PORT OF SPAIN, Trinidad – Despite the threat of violence and retribution from public officials, journalists are playing a central role in uncovering corruption and organized crime in Latin America and throughout the world, experts said.
Investigative journalism is becoming more dangerous, especially in countries like Mexico, where six reporters were killed during a 50-day span this spring. But the importance of this kind of reporting is vital, particularly as criminal organizations have gone global.
A 2011 report by the United Nations Office on Drugs and Crime (UNODC) estimates criminal organizations earn US$2.1 trillion a year, half of which comes via the illicit drug trade.
Nearly US$0.70 of every dollar earned by criminal groups is laundered, which often involves financial institutions, construction projects and companies based around the world, the report stated.
Though their challenges are vast, journalists have more tools than ever to expose corruption and organized crime, thanks in large part to the explosion of technology, said David Kaplan, director of the Global Center for Investigative Journalism.
There are “new innovations, new technologies and new platforms,” he said. “The growing networks and collaborations are going to find ways to keep breaking stories.”
Galina Sidorova, the incoming chairperson of the Vienna-based International Press Institute (IPI), which concluded its three-day world meeting in Trinidad on June 26, agrees with Kaplan.
“We have a unique opportunity to bring together the traditional tools of investigation with the new models [of journalism] and they can act as a fantastic supplement to each other,” she said.
More than 110 organizations dedicated to investigative journalism have emerged worldwide, including several in Latin America that are providing training and support for local journalists.
After years as a newspaper journalist, Adriana León started the Institute for Press and Society in Peru to work with reporters in the South American country on investigations into corruption and crime.
“A reporter can spend two or three or four months on these investigations, and often the outlets do not have the funds to support these types of investigations,” she said.
León’s institute tries to fill in the gaps by providing grants for reporters to pursue specific stories, she said.
In neighboring Colombia, Juanita León – no relation to Adriana – opened LaSillaVacia.com, an Internet news outlet dedicated to investigating the government and public entities. In just three years, it has become one of the most influential online publications in the country, drawing 300,000 unique visitors a month, she said.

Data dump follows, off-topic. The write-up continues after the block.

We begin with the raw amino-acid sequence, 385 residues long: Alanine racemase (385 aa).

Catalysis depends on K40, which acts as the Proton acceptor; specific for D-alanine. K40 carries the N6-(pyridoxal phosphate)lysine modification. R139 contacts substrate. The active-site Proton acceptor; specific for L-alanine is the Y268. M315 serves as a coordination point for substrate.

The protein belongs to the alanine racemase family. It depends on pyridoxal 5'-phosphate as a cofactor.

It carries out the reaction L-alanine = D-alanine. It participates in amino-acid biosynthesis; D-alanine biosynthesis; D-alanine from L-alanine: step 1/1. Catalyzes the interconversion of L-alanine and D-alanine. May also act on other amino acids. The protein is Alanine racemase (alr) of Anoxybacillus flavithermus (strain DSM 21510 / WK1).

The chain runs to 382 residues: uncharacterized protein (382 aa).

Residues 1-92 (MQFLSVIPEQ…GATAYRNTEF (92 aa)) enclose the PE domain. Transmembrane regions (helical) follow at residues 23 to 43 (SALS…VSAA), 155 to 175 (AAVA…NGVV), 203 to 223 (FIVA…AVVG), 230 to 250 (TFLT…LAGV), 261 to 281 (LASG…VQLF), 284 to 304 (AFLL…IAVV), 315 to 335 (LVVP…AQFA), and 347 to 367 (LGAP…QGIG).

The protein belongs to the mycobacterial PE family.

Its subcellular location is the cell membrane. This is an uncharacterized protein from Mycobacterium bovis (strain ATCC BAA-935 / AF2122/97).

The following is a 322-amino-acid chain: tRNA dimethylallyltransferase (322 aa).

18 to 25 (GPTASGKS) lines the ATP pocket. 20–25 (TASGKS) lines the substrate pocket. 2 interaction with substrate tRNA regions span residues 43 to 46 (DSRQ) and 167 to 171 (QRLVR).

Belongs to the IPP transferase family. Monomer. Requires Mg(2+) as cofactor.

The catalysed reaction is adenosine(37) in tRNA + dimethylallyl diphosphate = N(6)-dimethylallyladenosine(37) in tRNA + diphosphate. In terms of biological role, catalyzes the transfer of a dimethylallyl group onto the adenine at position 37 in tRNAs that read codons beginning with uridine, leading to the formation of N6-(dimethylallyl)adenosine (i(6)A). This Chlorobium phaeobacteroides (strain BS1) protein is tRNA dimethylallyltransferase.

The website, which has focused on large-scale investigations, is funded through foreign donors and local advertisers, providing it with an independence to pursue stories traditional media have ignored.
“In Colombia, for many years journalists have focused on criminals, and we didn’t pay enough attention to legal enablers [like officials who pave the path for criminal enterprises],” she said. “We try to focus on enablers and understand the relations between legal faces and illegal ones and try to make evident the connection [to the readers].”
The outlet is one of many to open in the region in recent years. But while the number of journalistic organizations is on the rise, so too are the threats reporters face.
IPI members said they were concerned with the level of violence against journalists.
“War, organized crime and pervasive corruption create a deadly climate for journalists in many countries,” said IPI Executive Director Alison Bethel McKenzie in her annual report, adding journalists are being killed in record numbers throughout the world.
At least six journalists in Mexico and three in Honduras have been killed thus far in 2012, making those two countries the most dangerous in Latin America and the Caribbean, according to the IPI’s Death Watch, which tracks murders of journalists. A total of 15 journalists have been killed in the region so far in 2012.
Along with the dangerous job of covering narco-trafficking, journalists in Latin America are working in corrupt states where officials discourage or silence critical reporting.
Worldwide anti-corruption organization Transparency International’s 2011 Corruption Perception Index ranks Venezuela and Haiti among the world’s most corrupt countries.
Several other Latin American countries, including Honduras, the Dominican Republic, Guatemala, Bolivia, Ecuador and Nicaragua rank within the second tier. The index is based on surveys and assessments conducted within the countries.
Officials in those countries utilize everything from slander and libel laws to the withholding of government advertising funds and public information to stifle reporters.
Guyana-based Stabroek News temporarily lost all its paid advertisements from the government for parts of 2006 and 2010 without receiving a credible reason from officials, Anand Persaud, the daily newspaper’s editor-in-chief, said at the conference.
Eleanora Rabinovich, director of the Freedom of Expression Program in Argentina, said it’s common for governments to use their advertising dollars as a leveraging tool with media outlets throughout Latin America.
“Many times governments use advertising to manipulate publications,” she said.
Worldwide investigative journalism organizations: Global Investigative Journalism Network, Organized Crime and Corruption Reporting Project, The International Consortium of Investigative Journalists and 100Reporters.